I don't have any evidence to back this up, but I suspect that this is probably the most legitimate of the claims. This would have a significant effect on the experience of drinking the beer, it is going to be specific to their recipe, and it's a reason that's often given for custom beer glassware. (Boston Beer Company laser etches the bottom of their Sam Adams Boston Lager glass to enhance cavitation, for instance.)

The angles at the bottom cause a wave that works in harmony with the liquid alchemy.

I have no idea what this means. Alchemy is the term for pre-chemistry, and primarily deals with trying to turn ordinary substances into gold. I assume they're trying to insinuate that the glass magically turns Stella into better beer.

The stem provides a means to hold the chalice so that the Stella Artois stays cold longer

This is plausible, and perhaps unfortunate. This is why you are supposed to hold red wine glasses by the bowl (to warm the wine) and white wine glasses by the stem (to keep it cool.) However, with wine, a serving is generally five ounces or so, compared to twelve or more of lager. The effect certainly won't be the same given the significantly higher mass. The unfortunate bit is that colder is not generally what you want when you're talking about good beer. Colder is the realm of the cheap macro-brews like Coors Light. Cold subdues flavor compounds, which is useful when the flavor of the beer is nasty, and not so useful when it's pleasant. This certainly isn't a a requirement or general best practice for lagers as you won't find stemmed glassware used for Boston Beer's Samuel Adams Lager glass:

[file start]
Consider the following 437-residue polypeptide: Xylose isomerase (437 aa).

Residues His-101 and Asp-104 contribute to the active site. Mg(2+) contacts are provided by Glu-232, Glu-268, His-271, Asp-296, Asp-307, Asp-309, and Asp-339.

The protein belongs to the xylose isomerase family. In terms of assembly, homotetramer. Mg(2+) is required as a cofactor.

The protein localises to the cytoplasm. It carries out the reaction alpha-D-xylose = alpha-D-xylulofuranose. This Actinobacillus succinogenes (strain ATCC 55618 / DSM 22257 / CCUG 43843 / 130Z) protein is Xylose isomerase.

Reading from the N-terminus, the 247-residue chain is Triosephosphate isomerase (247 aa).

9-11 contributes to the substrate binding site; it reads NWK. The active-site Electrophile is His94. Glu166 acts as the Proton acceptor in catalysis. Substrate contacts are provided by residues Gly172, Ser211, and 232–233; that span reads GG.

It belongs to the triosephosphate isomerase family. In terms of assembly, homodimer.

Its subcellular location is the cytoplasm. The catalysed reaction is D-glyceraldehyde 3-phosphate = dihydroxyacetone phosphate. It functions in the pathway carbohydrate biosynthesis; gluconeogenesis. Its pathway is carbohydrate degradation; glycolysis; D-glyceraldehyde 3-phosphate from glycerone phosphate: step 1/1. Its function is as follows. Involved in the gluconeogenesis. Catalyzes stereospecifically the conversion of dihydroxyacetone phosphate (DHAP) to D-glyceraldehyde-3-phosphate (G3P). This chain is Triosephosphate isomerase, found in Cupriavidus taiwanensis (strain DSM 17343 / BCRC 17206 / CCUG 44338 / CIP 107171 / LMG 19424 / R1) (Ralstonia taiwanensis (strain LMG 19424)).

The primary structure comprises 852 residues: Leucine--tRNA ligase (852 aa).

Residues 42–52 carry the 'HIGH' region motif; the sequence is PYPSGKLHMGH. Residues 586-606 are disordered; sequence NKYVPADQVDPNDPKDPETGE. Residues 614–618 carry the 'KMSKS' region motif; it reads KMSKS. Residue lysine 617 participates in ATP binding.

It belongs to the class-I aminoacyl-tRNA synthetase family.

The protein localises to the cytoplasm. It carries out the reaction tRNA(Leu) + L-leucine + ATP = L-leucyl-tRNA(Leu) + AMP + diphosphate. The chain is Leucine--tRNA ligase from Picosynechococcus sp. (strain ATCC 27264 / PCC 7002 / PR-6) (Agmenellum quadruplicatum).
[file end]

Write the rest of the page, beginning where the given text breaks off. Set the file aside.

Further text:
Samuel Adams Boston Lager Glass

or my classic Spiegelau Lager glass:

Speieglau lager glass

or any of the glasses you'll see used for the many fine Lagers of Germany. So, I have to suppose one of the following two reasons. First, they may simply be pandering to the general belief that colder beer is better. Second, it would be unfortunate if they were trying to hide a lack of quality by trying to ensure the beer was too cold to taste properly.

Finally, and I've left this to last, because it's purely my opinion...I think they've chosen the chalice glass specifically because it's fancy, and that's the image they want to portray for their beer. When people see the Stella glass, they don't want their beer to be lumped in with the pint-glass styles, they want it to stand out as sophisticated, and the chalice specifically gives it that cachet.

So, my top line and bottom line are down to marketing, with a bit of truth and a bit of fiction to all the bits in between.

  • 2